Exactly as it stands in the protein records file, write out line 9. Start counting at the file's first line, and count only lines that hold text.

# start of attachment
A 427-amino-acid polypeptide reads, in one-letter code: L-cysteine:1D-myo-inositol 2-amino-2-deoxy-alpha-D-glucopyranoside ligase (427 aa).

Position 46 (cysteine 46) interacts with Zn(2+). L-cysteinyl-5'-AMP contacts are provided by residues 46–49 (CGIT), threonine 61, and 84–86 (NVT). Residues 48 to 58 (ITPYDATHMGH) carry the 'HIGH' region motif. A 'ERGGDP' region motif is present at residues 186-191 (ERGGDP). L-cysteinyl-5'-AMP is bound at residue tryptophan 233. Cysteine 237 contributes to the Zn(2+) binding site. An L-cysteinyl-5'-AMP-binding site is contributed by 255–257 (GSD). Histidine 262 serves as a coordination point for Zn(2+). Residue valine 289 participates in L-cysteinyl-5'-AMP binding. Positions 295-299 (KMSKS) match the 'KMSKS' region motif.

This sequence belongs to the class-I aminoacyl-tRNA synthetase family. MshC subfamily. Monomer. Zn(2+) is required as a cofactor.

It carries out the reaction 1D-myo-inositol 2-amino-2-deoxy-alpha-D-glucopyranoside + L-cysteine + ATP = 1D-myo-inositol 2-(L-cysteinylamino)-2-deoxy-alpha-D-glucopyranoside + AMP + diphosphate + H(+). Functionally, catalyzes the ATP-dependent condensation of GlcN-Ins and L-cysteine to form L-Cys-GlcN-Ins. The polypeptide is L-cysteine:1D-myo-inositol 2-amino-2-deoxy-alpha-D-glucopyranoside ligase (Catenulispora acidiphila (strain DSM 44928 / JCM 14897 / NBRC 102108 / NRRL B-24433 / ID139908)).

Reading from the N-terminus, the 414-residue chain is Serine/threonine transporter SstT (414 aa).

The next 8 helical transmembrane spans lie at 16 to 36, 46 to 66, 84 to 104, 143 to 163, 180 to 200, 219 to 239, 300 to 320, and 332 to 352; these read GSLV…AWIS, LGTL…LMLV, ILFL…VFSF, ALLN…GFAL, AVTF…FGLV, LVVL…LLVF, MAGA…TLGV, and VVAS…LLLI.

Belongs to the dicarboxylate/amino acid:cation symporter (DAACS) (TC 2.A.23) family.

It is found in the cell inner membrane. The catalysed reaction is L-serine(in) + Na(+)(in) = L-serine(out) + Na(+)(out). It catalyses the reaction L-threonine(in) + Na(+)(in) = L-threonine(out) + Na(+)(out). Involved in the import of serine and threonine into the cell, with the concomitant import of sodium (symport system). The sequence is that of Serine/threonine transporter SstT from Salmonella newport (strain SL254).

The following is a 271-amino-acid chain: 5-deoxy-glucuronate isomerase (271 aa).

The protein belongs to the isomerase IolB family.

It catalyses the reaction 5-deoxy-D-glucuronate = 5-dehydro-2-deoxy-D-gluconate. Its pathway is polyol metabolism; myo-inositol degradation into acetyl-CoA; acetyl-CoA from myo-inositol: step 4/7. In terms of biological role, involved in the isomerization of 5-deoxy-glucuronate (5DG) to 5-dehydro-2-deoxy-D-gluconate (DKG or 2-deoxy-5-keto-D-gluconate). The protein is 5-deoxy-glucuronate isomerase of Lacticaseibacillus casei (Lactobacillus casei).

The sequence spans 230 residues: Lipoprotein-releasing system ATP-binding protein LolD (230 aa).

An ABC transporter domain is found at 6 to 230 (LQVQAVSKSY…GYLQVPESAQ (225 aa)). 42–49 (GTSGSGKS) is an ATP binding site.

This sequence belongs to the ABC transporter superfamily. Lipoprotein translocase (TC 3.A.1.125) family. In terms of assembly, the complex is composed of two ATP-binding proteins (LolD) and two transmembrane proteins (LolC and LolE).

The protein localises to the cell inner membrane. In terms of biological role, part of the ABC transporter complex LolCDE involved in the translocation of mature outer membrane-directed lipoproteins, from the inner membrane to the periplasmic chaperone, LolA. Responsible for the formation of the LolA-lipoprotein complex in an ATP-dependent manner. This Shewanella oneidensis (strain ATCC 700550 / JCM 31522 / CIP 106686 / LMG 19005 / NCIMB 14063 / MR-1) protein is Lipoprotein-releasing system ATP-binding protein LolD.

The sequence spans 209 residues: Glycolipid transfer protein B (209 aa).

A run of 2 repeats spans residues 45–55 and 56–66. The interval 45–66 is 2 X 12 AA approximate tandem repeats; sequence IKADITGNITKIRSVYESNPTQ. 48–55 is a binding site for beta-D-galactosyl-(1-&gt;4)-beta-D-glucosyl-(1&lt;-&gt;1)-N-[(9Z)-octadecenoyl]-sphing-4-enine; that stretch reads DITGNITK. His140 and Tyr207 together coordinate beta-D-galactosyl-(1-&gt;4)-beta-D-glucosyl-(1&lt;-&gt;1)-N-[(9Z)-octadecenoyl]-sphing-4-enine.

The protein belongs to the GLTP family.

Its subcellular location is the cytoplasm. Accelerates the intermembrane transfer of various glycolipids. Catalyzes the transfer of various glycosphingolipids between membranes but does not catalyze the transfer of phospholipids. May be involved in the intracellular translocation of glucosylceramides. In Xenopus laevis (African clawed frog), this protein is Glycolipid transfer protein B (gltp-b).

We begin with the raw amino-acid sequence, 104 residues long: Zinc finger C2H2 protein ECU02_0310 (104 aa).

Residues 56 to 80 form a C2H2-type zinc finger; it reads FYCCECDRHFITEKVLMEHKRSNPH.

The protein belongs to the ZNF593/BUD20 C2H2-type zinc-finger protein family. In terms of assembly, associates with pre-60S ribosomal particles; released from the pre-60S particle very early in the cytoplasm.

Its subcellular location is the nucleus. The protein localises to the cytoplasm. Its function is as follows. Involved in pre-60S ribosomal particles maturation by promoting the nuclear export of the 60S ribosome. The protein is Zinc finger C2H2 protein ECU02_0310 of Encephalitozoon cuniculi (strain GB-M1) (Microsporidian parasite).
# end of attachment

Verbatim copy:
The following is a 271-amino-acid chain: 5-deoxy-glucuronate isomerase (271 aa).